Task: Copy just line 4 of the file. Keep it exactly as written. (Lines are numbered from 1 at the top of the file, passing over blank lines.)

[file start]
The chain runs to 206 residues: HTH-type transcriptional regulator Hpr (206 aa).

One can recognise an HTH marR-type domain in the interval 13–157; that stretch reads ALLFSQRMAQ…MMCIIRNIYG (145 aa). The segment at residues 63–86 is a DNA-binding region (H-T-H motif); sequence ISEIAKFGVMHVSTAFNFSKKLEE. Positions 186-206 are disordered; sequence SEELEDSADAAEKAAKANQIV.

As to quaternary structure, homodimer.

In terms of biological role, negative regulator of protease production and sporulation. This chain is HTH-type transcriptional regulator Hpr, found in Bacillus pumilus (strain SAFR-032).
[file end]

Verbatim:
In terms of biological role, negative regulator of protease production and sporulation. This chain is HTH-type transcriptional regulator Hpr, found in Bacillus pumilus (strain SAFR-032).